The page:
With the banks flush with the proceeds from demonetised cash, and large tax accruals expected, (already up 35% for individuals and 17% overall), the Government proposes to only recapitalise banks to the modest sum of Rs. 10,000 crores.

There are multiple provisions on digitisation including a major one lakh villages ‘digi-gaon’ push, now that there is ample spectrum issued.

Cash transactions in excess of three lakh rupees, as suggested by the NK Singh Committee, are henceforth banned.

The Government is clearly determined to keep the money forced into the banking system after November 8th 2016 by simultaneously offering a range of convenient digital transaction apps and incentives.

These include the BHIM App, already in use by 1.25 crore people, and an even more widespread AADHAR PAY coming up. Some 20 lakh AADHAR based swipe machines will be introduced by 2020.

This Budget also notably breaks new ground by encapsulating policy on putting a virtual stop to cash in political funding and charitable institutional donations, often referred to as the mother lode of black money.

The Government formally incorporated the Election Commission’s (EC) suggestion of not allowing any cash donation from a single source of more than Rs 2,000/-down from Rs 20,000/-. It also intends to introduce Political Funding Bonds for those who want to make their donations anonymously rather than by cheques and online transfers.

And the tax exemption that registered political parties enjoy will henceforth depend on conformity to these new norms and the fine print such as one single recognised party account that regulates them.

Continuing with the Government’s commitment to improve the ease of doing business, the Foreign Investment Promotion Board (FIPB) has been scrapped.  

There was a windfall gift for both the depressed real estate sector and the world of equity.  For real estate – the eligibility for long term capital gains on property sale has been reduced from three years since purchase to two. And a slew of financial instruments that will be free of capital gains tax altogether will also be introduced.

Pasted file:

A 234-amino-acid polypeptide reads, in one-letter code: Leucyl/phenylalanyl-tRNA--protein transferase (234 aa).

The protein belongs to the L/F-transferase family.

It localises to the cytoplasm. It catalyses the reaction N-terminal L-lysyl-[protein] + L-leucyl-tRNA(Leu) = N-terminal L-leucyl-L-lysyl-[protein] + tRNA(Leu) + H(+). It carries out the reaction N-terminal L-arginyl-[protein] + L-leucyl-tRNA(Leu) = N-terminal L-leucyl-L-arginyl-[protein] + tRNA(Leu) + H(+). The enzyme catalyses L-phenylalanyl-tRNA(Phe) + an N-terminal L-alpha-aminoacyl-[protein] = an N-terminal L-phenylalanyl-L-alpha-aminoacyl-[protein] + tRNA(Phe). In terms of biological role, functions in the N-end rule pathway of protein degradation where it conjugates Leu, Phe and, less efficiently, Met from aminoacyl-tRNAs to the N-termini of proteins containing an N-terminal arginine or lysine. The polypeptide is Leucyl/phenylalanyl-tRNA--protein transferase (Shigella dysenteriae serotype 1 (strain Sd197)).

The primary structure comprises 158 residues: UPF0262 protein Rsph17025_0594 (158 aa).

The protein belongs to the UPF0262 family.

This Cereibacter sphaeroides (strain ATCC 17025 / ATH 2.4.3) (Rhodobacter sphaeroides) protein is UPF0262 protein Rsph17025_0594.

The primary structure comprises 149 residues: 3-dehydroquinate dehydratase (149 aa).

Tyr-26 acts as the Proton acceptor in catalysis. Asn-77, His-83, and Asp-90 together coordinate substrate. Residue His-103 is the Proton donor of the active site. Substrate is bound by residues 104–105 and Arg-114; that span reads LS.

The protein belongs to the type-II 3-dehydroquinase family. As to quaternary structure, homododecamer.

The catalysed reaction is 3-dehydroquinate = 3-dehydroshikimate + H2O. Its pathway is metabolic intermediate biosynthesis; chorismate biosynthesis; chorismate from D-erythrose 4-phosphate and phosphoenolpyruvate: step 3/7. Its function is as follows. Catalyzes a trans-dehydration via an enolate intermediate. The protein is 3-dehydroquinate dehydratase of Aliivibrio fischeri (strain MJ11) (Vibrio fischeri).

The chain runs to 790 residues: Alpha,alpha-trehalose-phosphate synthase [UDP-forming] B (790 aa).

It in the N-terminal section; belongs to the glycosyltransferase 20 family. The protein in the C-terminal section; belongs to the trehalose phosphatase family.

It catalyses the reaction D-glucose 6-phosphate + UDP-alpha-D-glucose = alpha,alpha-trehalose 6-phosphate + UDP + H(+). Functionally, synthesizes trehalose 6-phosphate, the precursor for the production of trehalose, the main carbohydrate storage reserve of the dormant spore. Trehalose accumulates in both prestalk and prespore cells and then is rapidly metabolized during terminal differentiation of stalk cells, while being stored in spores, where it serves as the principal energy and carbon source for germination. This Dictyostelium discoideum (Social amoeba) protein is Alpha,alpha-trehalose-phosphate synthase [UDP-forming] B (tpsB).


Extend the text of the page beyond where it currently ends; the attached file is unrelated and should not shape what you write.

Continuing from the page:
For equity and real estate alike-the base year for indexing has been changed from 1.4.1981 to 1.4.2001. This will effectively lead to a much lower incidence of capital gains taxfor both.

The bulk of the junior salaried class that has taxable income of between Rs 2.5 lakh and five lakh rupees after factoring in the standard deduction will be taxed at a mere five per cent going forward.

A gentle surcharge of 10 per cent was added on taxable incomes of between Rs 50 lakh and one crore rupees, which attract 30 per cent tax plus cesses anyway, for the first time. And a similar surcharge on incomes above one crore rupees was retained from the last fiscal. But, alongside, there was relief provided to numerically 96 per cent of Indian corporate entities, all with a turnover of under Rs 50 crore, with their taxation reduced by five per cent, to 25 per cent. The Finance Minister also left the stock market alone. He imposed no fresh taxes on capital gains on listed and unlisted stocks, the securities transaction tax, or on foreign institutional investment. And the Sensex ran up by over 300 points in appreciation. Not something that generally happens after a budget presentation.